Wednesday, September 10, 2014

#1,486. The Departed (2006)

Directed By: Martin Scorsese

Starring: Leonardo DiCaprio, Matt Damon, Jack Nicholson

Tag line: "Cops or Criminals. When you're facing a loaded gun what's the difference?"

Trivia: Leonardo DiCaprio was cast in the title role in The Good Shepherd (2006), but he dropped out to play Billy Costigan in this movie

On the evening of February 25, 2007, when the Academy of Motion Pictures Arts and Sciences presented their awards to the previous year’s best and brightest, one of the most egregious oversights in their history was finally corrected when Martin Scorsese received an Oscar for Best Director. The fact that the film he won it for, 2006’s The Departed, was a crime movie seemed fitting, seeing as the great director has, over the years, proven himself one of the finest in that particular genre. 

And unlike most artists who receive an Academy Award late in their careers, this was no “pity win” or lifetime achievement Oscar a la John Wayne’s Best Actor nod for 1969’s True Grit (The Duke was good, but Midnight Cowboy's Jon Voight and Dustin Hoffman were better). The Academy does, on occasion, make mistakes, but in the case of Scorsese and The Departed, the award went to the right guy.

A remake of the 2002 Hong Kong action film Infernal Affairs, The Departed stars Leonardo DiCaprio as Billy Costigan, a detective with the Boston police force who has been selected for a very dangerous assignment: pose as a criminal and infiltrate a gang of killers and thieves headed by Frank Costello (Jack Nicholson), the city's most lethal crime boss. 

With only two people, Capt. Queenan (Martin Sheen) and Lt. Dignam (Mark Wahlberg), aware of his mission, Costigan goes deep undercover and eventually wins the confidence of both Costello and his second-in-command Frenchy (Ray Winstone). Before long, he’s a trusted member of their gang, but what Costigan and his superiors don’t know is Costello has his own man inside the Boston P.D., Colin Sullivan (Matt Damon), who, by all appearances, is a solid member of the force. He's promoted to detective, moves into a posh neighborhood, and begins dating Madolyn (Vera Farmiga), a police therapist. But Sullivan reports solely to Costello, passing along information and tipping the gangster off on every move the cops make.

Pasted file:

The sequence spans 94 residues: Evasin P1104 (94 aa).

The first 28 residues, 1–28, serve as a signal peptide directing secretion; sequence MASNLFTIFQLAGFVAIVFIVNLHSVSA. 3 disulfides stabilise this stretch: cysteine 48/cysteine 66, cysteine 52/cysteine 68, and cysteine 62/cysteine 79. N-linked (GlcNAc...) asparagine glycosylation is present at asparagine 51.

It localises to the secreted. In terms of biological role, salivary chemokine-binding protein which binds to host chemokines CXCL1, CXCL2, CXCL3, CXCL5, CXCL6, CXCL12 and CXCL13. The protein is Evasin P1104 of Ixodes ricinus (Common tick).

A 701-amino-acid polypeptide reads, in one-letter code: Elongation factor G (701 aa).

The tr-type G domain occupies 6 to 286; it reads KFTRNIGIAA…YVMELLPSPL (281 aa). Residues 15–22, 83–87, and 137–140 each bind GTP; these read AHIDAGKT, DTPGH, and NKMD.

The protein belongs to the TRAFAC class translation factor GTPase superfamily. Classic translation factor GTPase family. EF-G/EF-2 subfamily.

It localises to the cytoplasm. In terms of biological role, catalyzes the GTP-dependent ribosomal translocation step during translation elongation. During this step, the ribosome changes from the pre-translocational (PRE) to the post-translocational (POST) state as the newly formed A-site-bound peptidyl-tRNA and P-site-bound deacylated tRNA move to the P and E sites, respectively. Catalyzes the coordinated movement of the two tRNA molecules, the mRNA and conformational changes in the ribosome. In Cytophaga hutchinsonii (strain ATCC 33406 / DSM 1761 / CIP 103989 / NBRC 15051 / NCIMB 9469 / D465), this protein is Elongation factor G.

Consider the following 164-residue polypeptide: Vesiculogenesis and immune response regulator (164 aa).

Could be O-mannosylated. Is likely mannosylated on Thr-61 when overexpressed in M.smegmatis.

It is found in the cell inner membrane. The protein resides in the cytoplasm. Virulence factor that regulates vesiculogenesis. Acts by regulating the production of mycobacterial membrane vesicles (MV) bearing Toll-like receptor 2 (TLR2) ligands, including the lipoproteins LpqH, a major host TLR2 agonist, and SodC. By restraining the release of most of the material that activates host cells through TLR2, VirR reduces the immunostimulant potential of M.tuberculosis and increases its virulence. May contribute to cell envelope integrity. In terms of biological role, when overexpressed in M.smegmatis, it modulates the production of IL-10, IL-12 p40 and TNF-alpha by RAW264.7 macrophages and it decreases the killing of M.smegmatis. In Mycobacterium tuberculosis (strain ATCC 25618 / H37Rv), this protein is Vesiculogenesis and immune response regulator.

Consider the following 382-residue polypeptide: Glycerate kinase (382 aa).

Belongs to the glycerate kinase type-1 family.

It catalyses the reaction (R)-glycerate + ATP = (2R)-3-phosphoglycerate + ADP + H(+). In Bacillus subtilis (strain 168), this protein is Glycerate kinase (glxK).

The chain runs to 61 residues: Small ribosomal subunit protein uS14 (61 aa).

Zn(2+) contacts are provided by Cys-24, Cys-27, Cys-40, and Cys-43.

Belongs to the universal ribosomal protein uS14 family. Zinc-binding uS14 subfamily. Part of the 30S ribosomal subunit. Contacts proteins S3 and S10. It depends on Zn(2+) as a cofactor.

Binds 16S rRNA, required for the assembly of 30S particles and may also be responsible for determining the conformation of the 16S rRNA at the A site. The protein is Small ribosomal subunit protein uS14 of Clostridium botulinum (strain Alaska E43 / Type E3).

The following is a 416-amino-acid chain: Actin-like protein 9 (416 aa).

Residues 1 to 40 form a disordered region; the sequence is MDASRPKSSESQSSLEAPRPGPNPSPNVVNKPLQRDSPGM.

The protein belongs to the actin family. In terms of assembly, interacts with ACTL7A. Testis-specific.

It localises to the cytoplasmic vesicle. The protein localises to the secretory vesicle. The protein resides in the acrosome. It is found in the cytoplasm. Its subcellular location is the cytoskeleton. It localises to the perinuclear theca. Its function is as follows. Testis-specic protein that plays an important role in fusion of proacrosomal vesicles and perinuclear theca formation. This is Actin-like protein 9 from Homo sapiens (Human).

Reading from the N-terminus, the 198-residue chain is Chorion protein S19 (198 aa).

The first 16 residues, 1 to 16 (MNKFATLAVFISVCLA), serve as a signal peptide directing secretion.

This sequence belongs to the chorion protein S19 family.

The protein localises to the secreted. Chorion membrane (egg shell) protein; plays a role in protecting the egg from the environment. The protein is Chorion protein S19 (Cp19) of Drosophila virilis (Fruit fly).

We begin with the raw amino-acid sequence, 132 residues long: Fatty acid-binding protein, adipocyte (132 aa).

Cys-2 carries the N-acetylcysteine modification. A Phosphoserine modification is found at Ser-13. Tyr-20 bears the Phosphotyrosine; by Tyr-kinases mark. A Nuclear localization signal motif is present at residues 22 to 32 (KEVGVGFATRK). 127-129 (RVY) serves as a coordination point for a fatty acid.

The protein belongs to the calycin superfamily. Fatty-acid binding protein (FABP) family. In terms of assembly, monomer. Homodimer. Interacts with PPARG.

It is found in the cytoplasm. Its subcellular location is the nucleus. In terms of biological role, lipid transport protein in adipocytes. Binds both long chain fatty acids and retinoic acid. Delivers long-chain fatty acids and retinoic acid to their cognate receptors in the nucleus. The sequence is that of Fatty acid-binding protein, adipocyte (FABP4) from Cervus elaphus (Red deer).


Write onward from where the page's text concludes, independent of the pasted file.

It isn’t long before both organizations realize there's a rat in their midst, putting Sullivan and especially Costigan in a great deal of danger.

Having directed one of the best crime movies of all-time (Goodfellas) as well as a few others that border on greatness (Mean Streets, Casino, Gangs of New York), Scorsese was the perfect director to helm a film like The Departed, and was definitely up to the challenge. One of the things that impressed me most about the film was its solid pacing; The Departed flows brilliantly, with its 151 minutes flying by in seemingly half that time. This is due almost exclusively to Scorsese’s patented style, the quick cuts and roaming cameras he has come to rely on over the years. In addition, Scorsese draws the best out of his actors; Nicholson, DiCaprio, Damon, Sheen, Farmiga and Baldwin are all in top form, while Mark Wahlberg has never been better (his turn as the smart-ass Dignam is one of the film's high points). 

The violence, though jarring, has an almost lyrical feel to it, and Scorsese even manages to bring us to the edge of our seats on a few occasions. A chase through the streets at night, with Costigan trying to catch a glimpse of Sullivan’s face while remaining hidden himself, is incredibly tense. As he’s done countless times in the past, Scorsese even picked the perfect musical accompaniments for the on-screen action. Pink Floyd’s “Comfortably Numb”, sung here by Van Morrison, adds depth to an intimate scene between Costigan and his therapist, Madolyn, who also happens to be Sullivan’s girlfriend. With The Departed, Martin Scorsese was firing on all cylinders, showing once again why he ranks among the finest directors of the past 50 years.

Personally, I think Scorsese should have won Academy Awards in each of the last four decades: along with 2006’s The Departed, he deserved the Oscar for 1976’s Taxi Driver (though the man he lost to, John G. Avildsen, did turn out a classic with Rocky); 1980’s Raging Bull (Robert Redford took the Oscar that year for Ordinary People); and 1990’s Goodfellas (when he was beaten by Kevin Costner and Dances with Wolves). And I wouldn’t count Scorsese out of the current decade, either. As he proved with 2013’s The Wolf of Wall Street, he can still “wow” an audience. 

But even if the Academy again turns its back on him, at least Scorsese won it once, and for a movie that’s every bit as good as some of his best.

1 comment:

Anonymous said...

Intriguingly, both Ordinary People and Dances With Wolves were directed by their male lead, whilst Rocky was written by its male lead (who would no doubt have loved to direct, but had more than enough hassle hanging on to the role he always intended to play himself).